bizarre hornbeams and pasture beeches- my wife, my daughter

Passing this forest makes me always thinking about the appearance of Mother Earth, of how to come over with every kind of conditions. Every obstacle is a challenge for to try something new, for to create new designs…………..that´s evolution.

multifaceted trunk of a pasture beech
very, very old hornbeam

Due to this forest I call the Belchen hornbeam- mountain, even there are growing only a few but very impressive hornbeams. The so- called pasture beech is white beech damaged by the cattle, whereas hornbeam is a member of the birches.

Leaving the magic Belchen forest
rock and osier

Climbing up the Belchen every years midsummer made me thinking of what has grown within myself. Have my dreams come true? It is time to take care of the fruits, from now on days are becoming shorter. Hiking up the steep slope passing the beauty of the trees and rocks is a my way of  honouring all the trees I ´ve cutted for to make bows and arrows.

When we reached the valley again, summer has begun. Since 3 weeks it is really hot at the foot of hornbeam- mountain.

finally summer has begun!!

Selfmade clamps for laminated bow- constructions

About 10 years ago I did my first hornbows with usual bow- woods as a core: ash, elm, black locust, wild cherry………The glueing turned out to be a kind of not to much reliable The glueing procedure itself was  becoming more and more a thing of chaos and even some horror:  glue drying to fast, fingers full of glue, glue everywhere, all things glued up but not the horn to the core- wood…………….these flops made me to think the whole thing over, to reset and to update my mind about traditional glueing of laminated bow- construction. Remember 10 years ago the infos dealing with hornbows and other laminated bows were not as wide- spreaded as today. It took me another 4 years to become able to manage the procedure in a more secure way. When glueing bow- lams with natural glues it is a must to organize the whole procedure very carefully. Clean and degrease the parts to be glued with curd soap, coat them several times with a thin solution of glue: water- glue= 5 : 1. Take care that the workshop is well- tempered- 77F, as well as the glue- 150F, preheat the wood and the horn to about 75F. Place your clamps or rope ready for to go. When the glueing is done fix the lam to a straight and stable wooden lath for to make sure that the bow will stay aligned. Maybe you want a reflexed or recurved bow, so fix the bow to an according wooden form. This procedure is called glue- shaping.  The Japanese makers of the traditional Yumi- bows are using a rope and wedges made of bamboo for to glue- shape the multicurved yumis.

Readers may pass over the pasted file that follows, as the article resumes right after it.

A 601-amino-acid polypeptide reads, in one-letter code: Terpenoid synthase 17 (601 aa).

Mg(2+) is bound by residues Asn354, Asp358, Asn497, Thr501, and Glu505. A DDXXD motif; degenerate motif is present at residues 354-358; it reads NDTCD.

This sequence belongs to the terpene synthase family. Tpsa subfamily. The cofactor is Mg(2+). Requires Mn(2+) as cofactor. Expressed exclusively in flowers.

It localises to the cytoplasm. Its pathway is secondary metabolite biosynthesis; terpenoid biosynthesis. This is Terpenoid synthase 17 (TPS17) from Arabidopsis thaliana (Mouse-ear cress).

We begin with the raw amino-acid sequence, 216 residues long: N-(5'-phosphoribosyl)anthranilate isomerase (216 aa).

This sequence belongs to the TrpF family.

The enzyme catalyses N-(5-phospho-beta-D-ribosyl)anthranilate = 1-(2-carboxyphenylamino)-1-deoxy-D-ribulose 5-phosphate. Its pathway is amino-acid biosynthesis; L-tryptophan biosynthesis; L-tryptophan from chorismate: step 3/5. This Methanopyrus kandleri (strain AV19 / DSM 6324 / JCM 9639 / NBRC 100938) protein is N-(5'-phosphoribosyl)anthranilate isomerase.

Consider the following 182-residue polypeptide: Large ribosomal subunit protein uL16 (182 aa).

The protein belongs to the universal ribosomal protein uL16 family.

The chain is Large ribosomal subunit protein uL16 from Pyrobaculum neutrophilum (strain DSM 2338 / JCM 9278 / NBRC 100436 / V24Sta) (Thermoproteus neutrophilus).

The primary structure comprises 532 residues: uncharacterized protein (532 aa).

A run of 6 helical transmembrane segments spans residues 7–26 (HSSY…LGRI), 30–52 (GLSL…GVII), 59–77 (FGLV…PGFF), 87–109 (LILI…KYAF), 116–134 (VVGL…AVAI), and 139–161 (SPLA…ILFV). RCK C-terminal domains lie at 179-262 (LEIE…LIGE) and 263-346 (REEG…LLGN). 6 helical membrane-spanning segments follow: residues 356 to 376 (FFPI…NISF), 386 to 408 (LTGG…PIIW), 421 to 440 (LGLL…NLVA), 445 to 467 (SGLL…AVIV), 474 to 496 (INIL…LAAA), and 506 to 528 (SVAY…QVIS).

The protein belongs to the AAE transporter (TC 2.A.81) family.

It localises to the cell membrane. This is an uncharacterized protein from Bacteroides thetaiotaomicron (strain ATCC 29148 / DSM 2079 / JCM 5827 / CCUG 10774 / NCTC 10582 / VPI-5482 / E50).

After having done my experiences in glueing bow- lams I ended up in using selfmade clamps for to match as exactly as possible the needs of a well working glueing.

selfmade clamps- bottom-, side-, top view

The clamps are made of mountain- maple slats cut to 3″ in length, about 1/2″ in thickness for the bottom piece and 1/3″ for the upper piece, width is about 1″. For to screw them down I use thread rods and fitting nuts, countersinked into the bottom piece of the clamp. It´s also a good idea to use winged screws, but for to develop heavier pressure I prefer to screw the clamps down with a ratchet wrench.

selfmade clamps in action- use a wrench of your choice or wing screws

It´s also possible to do these clamps by glueing small pieces of wood at their internal sides for to guide the lams not to slip out of place. But don´t do them to thick, otherwise you can´t produce the necessary pressure: I leave an open space of about 1″ – 11/2″ in width and about 1/3″ in thickness,  you can make clamps with more or less open space matching the different cross- sections of the lam.

another view of the clamps in action- note the glued on small pieces of wood working as a guide

Before using the selfmade clamps open them up, organize the glueing well, prepare all tools you need, take care for the right temperature of the workshop and the glue.  The advantage of these clamps is that you can develop pressure where it is needed, more or less. Don´t screw them down to heavy.  Just as far as the glue is flowing out of the glueline.

These clamps are highly effective, done by yourself you´ve to buy screws, nuts and thread rod. Choose them made of iron not made of aluminium, as I did it for the first time. Iron is much more stable.